Occasionally, travelling round the globe and growing heartily tired of hotel welcome packs, the weary journalist encounters Heaven. You know it is Heaven because all critical faculties fly out the window. Like Leonardo DiCaprio arriving at his beach, one offers up a prayer and exclaims: "This is why I travel."
Come off it. You just want to get invited back
Well, I'd go back like a shot, yes. But I can honestly say I've only ever found perfection twice on my travels. Once was back in the 1980s, crossing a moonlit lake in India and arriving at the luminescent glory of Udaipur's marbled Palace Hotel. And Elounda was the other.
Does it involve another boat trip?
No, a very sticky car ride across Crete. I spent a morning taking in the pseudo-Venetian delights of Chania and an afternoon around the famous dolphin frescoes at Knossos. I even bought a reproduction clay Minotaur en route, but now I was zooming towards the Spinalogka Peninsula and a place called Elounda, or Elounta, depending on how your guide book transliterates.
Once upon a BC, this land was all part of ancient Olous. But then the east end of Crete decided to nose down into the Aegean and Olous disappeared. Only the surrounding hillsides were left and, as BC turned to AD, the Oloundians made new homes up on those scraggy hills and transliterated themselves into Eloundians.
Don't tell me – they built a hotel?
No, it was left to a young architect called Spiros Kokotos to come up with the idea. In the 1960s Kokotos went diving in Elounda. In those days, he says, the peninsula was a desert. Kokotos was already a successful designer of hotels and he began buying up land around this barren shoreline. He wanted to create his own vision of a Cretan holiday village complete with shops, village square, art gallery and church.
"I had in mind the demanding guest who wants to escape from the town," he told me. "He wants a small house by the sea and no noise. And he wants the best. What I knew from myself was that people are willing to spend a fortune if they find what they want. Elounda Mare was going to be the Cretan way of living but in a luxurious environment."
Fleecing the gullible foreigner?
No, no. Not content with creating his dream village Kokotos decided that he would live there too.
Isn't it a bit dangerous to have the proprietor living on the premises?
Kokotos has an answer for that. "I don't think of myself as the owner. I like to think of myself as this hotel's most demanding guest." Sitting in his villa overlooking Elounda Bay, Spiros Kokotos admits: "I have a guilty conscience for destroying this area." He need not. He hasn't just made the desert bloom; he has created the most perfect human environment since Adam and Eve had serpent problems.
So he's created Paradise? That's quite a claim. Is he at all divine?
Actually, he's very modest. Scion of a long line of fierce Cretan patriots and parliamentarians, Spiros Kokotos is a small, affable man with a charming staff standing by to top up the guests' glasses. He does have one curious eccentricity. During our conversation my host intermittently lined up shots on a small artificial tee that he's had built next to his swimming pool. His enthusiasm has also caused him to construct Crete's only golf course at Elounda, which guests are welcome to use under the tutelage of resident professional Jon Grundy, PGA. Truly, as Scott Fitzgerald once remarked, the rich are different from us.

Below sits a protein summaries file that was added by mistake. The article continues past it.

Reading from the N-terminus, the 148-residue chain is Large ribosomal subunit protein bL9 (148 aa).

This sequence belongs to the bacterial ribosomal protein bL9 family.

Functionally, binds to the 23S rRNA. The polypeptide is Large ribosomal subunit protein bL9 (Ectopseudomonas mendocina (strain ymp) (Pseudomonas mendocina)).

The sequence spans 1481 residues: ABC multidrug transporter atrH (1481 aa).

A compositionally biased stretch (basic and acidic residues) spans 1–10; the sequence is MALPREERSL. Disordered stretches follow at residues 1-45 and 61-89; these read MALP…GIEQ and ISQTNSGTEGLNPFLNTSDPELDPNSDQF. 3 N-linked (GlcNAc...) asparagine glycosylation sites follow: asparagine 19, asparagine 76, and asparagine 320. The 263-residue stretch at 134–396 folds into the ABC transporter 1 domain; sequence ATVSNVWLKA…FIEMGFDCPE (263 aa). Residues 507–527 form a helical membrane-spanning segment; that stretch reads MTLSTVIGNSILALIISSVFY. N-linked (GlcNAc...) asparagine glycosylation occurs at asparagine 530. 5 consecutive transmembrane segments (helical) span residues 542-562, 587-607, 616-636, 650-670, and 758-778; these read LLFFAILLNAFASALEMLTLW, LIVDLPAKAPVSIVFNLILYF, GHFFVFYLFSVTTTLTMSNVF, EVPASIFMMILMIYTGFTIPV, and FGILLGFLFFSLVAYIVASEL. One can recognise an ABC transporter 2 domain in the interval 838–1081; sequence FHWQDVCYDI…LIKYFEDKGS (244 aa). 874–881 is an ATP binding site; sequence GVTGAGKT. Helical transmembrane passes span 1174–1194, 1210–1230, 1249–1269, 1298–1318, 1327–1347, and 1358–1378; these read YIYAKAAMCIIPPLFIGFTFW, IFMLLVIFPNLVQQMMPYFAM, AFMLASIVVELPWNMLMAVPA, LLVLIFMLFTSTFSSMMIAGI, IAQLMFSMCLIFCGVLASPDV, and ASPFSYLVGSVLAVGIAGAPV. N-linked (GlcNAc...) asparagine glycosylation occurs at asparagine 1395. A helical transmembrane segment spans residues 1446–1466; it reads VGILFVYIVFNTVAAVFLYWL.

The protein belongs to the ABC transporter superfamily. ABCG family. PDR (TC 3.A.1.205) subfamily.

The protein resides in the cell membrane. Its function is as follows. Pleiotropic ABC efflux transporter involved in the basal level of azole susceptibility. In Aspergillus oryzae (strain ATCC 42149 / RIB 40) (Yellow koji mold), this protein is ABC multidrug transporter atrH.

But it's nice rubbing shoulders with them, isn't it?
To be honest, I was much more interested in the place than the people. Elounda Mare is Greece's only entry in Relais Châteaux and, by Zeus, it deserves to be there.
Catering for only 80 guests, the fantasy village affords privacy. There are several fine open-air restaurants plus a breakfast room that serves champagne for those who bother to rise in the morning, but the real delight of Elounda Mare is what Kokotos has done with his guest rooms. Each is fashioned like a small whitewashed cottage with a tiny garden that has its own swimming pool, olive trees and bougainvillea. These "rooms" are not linked by corridors but by narrow winding streets.
There must be something wrong with it
I have never known a resort run so well. Kokotos and his wife expect the best service and so they bring their staff in from all over the world and train them in situ. Many have been with the hotel since it opened in 1983. "Robotic hotels do not exist and never will," says Kokotos. "Good service is essential." He never knowingly spares expense. He has sea water pumped to each swimming pool and actually imported a whole beachload of sand because he felt the one thing the resort lacked was somewhere to build sandcastles.
What about water sports?
Of course, you can do all those but, to be honest, the pleasure of Elounda lies in waking up, opening the doors of your cottage and being greeted by sun, sea and cicadas. Everything is perfect blue; the sky above, the sea beyond and the pool just in front of you (heated to remain at body temperature). An ambitious guest might dress and set off for breakfast, even wander through olive groves down to the shore or watch a wedding at one of the two churches, but this is a hotel built for serious sybarites. Those of us who have truly embraced the cult of self-indulgence just stay by the pool, soak up the sun and let breakfast come to them on a silver tray.
I have absolutely no idea how long I stayed. Time stood still. All I know is that when I slid back into my sweaty little hire car it was like the expulsion from Eden. I really wanted to find a serpent to kick.
I'm convinced. How do I get there?
A week at Elounda Mare can be booked on request through The Greek Islands Club (020-8232 9780) from £762 per person, based on two sharing, including return flights to Heraklion.Reuse content